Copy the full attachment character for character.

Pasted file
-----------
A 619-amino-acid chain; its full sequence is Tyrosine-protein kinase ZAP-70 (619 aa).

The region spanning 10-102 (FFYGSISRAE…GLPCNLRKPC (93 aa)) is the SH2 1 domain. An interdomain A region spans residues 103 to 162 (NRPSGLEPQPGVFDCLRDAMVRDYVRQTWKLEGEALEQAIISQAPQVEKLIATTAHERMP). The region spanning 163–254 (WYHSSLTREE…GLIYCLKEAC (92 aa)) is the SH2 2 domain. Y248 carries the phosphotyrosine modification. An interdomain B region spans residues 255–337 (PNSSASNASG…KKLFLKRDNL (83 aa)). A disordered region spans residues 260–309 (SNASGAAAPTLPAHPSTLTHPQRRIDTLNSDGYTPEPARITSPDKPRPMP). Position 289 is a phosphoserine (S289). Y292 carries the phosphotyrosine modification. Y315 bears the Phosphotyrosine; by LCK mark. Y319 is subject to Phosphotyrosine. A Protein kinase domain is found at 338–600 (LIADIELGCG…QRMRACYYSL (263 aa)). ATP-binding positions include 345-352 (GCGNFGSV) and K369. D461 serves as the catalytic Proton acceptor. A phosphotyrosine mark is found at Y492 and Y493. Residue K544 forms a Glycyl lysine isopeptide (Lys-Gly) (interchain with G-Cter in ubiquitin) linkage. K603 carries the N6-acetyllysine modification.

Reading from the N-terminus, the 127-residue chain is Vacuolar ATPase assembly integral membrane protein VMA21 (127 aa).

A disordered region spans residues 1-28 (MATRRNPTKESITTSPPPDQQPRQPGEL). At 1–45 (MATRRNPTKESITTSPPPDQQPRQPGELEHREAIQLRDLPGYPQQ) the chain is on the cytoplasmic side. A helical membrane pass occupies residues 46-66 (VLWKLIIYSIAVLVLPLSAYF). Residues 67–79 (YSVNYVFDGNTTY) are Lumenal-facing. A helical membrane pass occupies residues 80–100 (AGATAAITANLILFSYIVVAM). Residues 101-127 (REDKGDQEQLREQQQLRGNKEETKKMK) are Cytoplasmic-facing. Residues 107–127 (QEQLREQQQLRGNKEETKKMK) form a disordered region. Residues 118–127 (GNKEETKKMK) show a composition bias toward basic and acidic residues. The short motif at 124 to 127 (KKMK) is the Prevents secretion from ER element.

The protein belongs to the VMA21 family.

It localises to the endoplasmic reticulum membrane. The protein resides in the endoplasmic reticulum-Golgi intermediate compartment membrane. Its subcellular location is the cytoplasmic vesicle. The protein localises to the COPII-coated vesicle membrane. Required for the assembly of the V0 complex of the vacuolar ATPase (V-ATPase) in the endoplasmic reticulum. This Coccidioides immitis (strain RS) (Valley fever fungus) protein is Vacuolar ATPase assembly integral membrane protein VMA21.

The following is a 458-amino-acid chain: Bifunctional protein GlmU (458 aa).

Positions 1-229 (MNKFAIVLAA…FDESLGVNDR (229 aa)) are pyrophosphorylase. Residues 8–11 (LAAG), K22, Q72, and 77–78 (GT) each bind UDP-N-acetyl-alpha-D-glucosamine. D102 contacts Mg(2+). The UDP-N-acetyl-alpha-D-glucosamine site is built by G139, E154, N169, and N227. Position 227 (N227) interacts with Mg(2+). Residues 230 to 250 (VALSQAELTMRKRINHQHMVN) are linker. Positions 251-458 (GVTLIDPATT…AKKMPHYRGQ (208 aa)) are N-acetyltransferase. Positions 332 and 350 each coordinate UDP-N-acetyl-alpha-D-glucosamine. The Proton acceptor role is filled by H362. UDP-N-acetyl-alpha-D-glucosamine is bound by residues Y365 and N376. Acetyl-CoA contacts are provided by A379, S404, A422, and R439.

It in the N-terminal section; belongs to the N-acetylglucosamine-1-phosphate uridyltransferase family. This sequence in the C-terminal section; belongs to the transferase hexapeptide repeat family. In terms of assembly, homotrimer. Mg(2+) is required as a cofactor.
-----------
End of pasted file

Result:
A 619-amino-acid chain; its full sequence is Tyrosine-protein kinase ZAP-70 (619 aa).

The region spanning 10-102 (FFYGSISRAE…GLPCNLRKPC (93 aa)) is the SH2 1 domain. An interdomain A region spans residues 103 to 162 (NRPSGLEPQPGVFDCLRDAMVRDYVRQTWKLEGEALEQAIISQAPQVEKLIATTAHERMP). The region spanning 163–254 (WYHSSLTREE…GLIYCLKEAC (92 aa)) is the SH2 2 domain. Y248 carries the phosphotyrosine modification. An interdomain B region spans residues 255–337 (PNSSASNASG…KKLFLKRDNL (83 aa)). A disordered region spans residues 260–309 (SNASGAAAPTLPAHPSTLTHPQRRIDTLNSDGYTPEPARITSPDKPRPMP). Position 289 is a phosphoserine (S289). Y292 carries the phosphotyrosine modification. Y315 bears the Phosphotyrosine; by LCK mark. Y319 is subject to Phosphotyrosine. A Protein kinase domain is found at 338–600 (LIADIELGCG…QRMRACYYSL (263 aa)). ATP-binding positions include 345-352 (GCGNFGSV) and K369. D461 serves as the catalytic Proton acceptor. A phosphotyrosine mark is found at Y492 and Y493. Residue K544 forms a Glycyl lysine isopeptide (Lys-Gly) (interchain with G-Cter in ubiquitin) linkage. K603 carries the N6-acetyllysine modification.

Reading from the N-terminus, the 127-residue chain is Vacuolar ATPase assembly integral membrane protein VMA21 (127 aa).

A disordered region spans residues 1-28 (MATRRNPTKESITTSPPPDQQPRQPGEL). At 1–45 (MATRRNPTKESITTSPPPDQQPRQPGELEHREAIQLRDLPGYPQQ) the chain is on the cytoplasmic side. A helical membrane pass occupies residues 46-66 (VLWKLIIYSIAVLVLPLSAYF). Residues 67–79 (YSVNYVFDGNTTY) are Lumenal-facing. A helical membrane pass occupies residues 80–100 (AGATAAITANLILFSYIVVAM). Residues 101-127 (REDKGDQEQLREQQQLRGNKEETKKMK) are Cytoplasmic-facing. Residues 107–127 (QEQLREQQQLRGNKEETKKMK) form a disordered region. Residues 118–127 (GNKEETKKMK) show a composition bias toward basic and acidic residues. The short motif at 124 to 127 (KKMK) is the Prevents secretion from ER element.

The protein belongs to the VMA21 family.

It localises to the endoplasmic reticulum membrane. The protein resides in the endoplasmic reticulum-Golgi intermediate compartment membrane. Its subcellular location is the cytoplasmic vesicle. The protein localises to the COPII-coated vesicle membrane. Required for the assembly of the V0 complex of the vacuolar ATPase (V-ATPase) in the endoplasmic reticulum. This Coccidioides immitis (strain RS) (Valley fever fungus) protein is Vacuolar ATPase assembly integral membrane protein VMA21.

The following is a 458-amino-acid chain: Bifunctional protein GlmU (458 aa).

Positions 1-229 (MNKFAIVLAA…FDESLGVNDR (229 aa)) are pyrophosphorylase. Residues 8–11 (LAAG), K22, Q72, and 77–78 (GT) each bind UDP-N-acetyl-alpha-D-glucosamine. D102 contacts Mg(2+). The UDP-N-acetyl-alpha-D-glucosamine site is built by G139, E154, N169, and N227. Position 227 (N227) interacts with Mg(2+). Residues 230 to 250 (VALSQAELTMRKRINHQHMVN) are linker. Positions 251-458 (GVTLIDPATT…AKKMPHYRGQ (208 aa)) are N-acetyltransferase. Positions 332 and 350 each coordinate UDP-N-acetyl-alpha-D-glucosamine. The Proton acceptor role is filled by H362. UDP-N-acetyl-alpha-D-glucosamine is bound by residues Y365 and N376. Acetyl-CoA contacts are provided by A379, S404, A422, and R439.

It in the N-terminal section; belongs to the N-acetylglucosamine-1-phosphate uridyltransferase family. This sequence in the C-terminal section; belongs to the transferase hexapeptide repeat family. In terms of assembly, homotrimer. Mg(2+) is required as a cofactor.